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View Poll Results: where do you look when you serve?

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  • i look down at the birdie

    381 20.97%
  • i stare at my opponent

    567 31.21%
  • i look at where i am planning to hit

    414 22.78%
  • i look at empty space.

    219 12.05%
  • i look all over the place

    329 18.11%
  • other.

    201 11.06%
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  1. #358
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    Quote Originally Posted by Rykard View Post
    Some of those look like my serves
    Like the first two in the video?

  2. #359
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    yep that's the one lol

  3. #360
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    I think the best way is to give the opponent an impression that you are looking at where you want to serve but serve wide or long. I feel it is very effective during the matches I play since the opponent will commit himself to the recieve. Takes a bit of time to practice though.

  4. #361
    Regular Member j4ckie's Avatar
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    That may seem intelligent, but after two serves, any competent opponent won't fall for it. They'll just react to your serve, not to where you look, and in most cases, trying to be deceptive weakens the serve.
    I find it most effective to always look the same - same stance, same places I look [first at the opponent, then the shuttle, then at the net as I serve].
    Flicks get very effective this way, if you can resist the urge to move backwards as you serve [most tend to do that and give away their intentions before striking the shuttle]. Always having the same position also helps your consistency tremendously.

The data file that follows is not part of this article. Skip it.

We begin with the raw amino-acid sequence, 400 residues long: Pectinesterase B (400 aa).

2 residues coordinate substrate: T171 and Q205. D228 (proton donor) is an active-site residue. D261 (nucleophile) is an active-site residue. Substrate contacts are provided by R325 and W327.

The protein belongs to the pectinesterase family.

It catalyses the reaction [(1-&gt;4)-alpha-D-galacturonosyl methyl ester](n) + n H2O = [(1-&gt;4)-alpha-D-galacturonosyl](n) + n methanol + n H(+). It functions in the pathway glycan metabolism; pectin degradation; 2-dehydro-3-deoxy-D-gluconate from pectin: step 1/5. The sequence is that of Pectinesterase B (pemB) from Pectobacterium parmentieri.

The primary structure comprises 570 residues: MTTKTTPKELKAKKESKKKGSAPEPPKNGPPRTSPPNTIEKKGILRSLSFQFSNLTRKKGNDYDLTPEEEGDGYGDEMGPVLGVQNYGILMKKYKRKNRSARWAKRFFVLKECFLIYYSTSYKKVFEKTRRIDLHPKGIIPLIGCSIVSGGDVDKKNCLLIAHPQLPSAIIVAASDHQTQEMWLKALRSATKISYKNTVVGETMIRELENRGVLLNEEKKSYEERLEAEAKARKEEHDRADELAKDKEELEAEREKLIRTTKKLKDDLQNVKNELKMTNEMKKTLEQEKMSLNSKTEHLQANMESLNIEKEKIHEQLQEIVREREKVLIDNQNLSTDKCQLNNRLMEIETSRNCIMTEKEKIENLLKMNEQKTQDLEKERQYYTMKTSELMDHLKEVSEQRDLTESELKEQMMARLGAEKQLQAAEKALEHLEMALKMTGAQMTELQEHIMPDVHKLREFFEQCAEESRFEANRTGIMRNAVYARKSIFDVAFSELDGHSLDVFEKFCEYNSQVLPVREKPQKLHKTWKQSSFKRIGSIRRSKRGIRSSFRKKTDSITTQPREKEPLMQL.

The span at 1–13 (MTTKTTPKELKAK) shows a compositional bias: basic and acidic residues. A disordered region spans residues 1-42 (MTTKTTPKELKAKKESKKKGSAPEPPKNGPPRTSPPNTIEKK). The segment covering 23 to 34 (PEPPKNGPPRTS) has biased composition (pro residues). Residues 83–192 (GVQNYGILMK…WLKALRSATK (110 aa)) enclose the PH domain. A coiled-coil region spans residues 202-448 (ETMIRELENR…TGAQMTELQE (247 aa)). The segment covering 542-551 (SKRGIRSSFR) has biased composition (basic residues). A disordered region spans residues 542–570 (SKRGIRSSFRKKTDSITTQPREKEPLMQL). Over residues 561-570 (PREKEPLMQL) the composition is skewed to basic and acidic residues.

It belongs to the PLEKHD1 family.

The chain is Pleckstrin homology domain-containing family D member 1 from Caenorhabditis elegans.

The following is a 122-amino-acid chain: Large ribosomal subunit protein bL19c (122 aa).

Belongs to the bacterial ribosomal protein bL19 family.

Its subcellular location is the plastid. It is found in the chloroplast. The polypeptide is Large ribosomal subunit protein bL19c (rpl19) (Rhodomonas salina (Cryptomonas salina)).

I know some players who try to serve decpetively - it may be effective the first 2 serves, but any good opponent knows what they're doing after that and is either not hindered by it or even more effective (as they never serve where they 'show' it). They are all weaker on serve than me, even though I always look the same and serve to the T or just slightly wide 90-95% of the time. Getting the serve very tight is much more helpful, and if you spend the time you practice deceptive serves on getting tighter and more consistent, you'll be much stronger on serve.

  5. #362
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    Hmmmm. Where do I look....well, is the opponent good looking?

  6. #363
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    Quote Originally Posted by j4ckie View Post
    That may seem intelligent, but after two serves, any competent opponent won't fall for it. They'll just react to your serve, not to where you look, and in most cases, trying to be deceptive weakens the serve.
    I find it most effective to always look the same - same stance, same places I look [first at the opponent, then the shuttle, then at the net as I serve].
    Flicks get very effective this way, if you can resist the urge to move backwards as you serve [most tend to do that and give away their intentions before striking the shuttle]. Always having the same position also helps your consistency tremendously.

    I know some players who try to serve decpetively - it may be effective the first 2 serves, but any good opponent knows what they're doing after that and is either not hindered by it or even more effective (as they never serve where they 'show' it). They are all weaker on serve than me, even though I always look the same and serve to the T or just slightly wide 90-95% of the time. Getting the serve very tight is much more helpful, and if you spend the time you practice deceptive serves on getting tighter and more consistent, you'll be much stronger on serve.
    Couldn't agree more but always prepare the same way for each serve is quite deceptive as well. I tend to mix it up at the beginning but at the end i almost serve every time next to the T.

  7. #364
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    If its a serious match I hold the gaze for 10-15 seconds then proceed to serve, otherwise i just look at the shuttle.

  8. #365
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    Peripheral vision registers movement more quickly than direct vision. So an opponents movement of body will be detected. So it may be a better idea to look at the shuttle when serving.
    When I am serving I am looking downwards slanting, so I wonder how can anyone read my eyeballs?
    Reading the eye is possible only in certain shots, what we read is the posture of an opponent, to anticipate the stroke.

  9. #366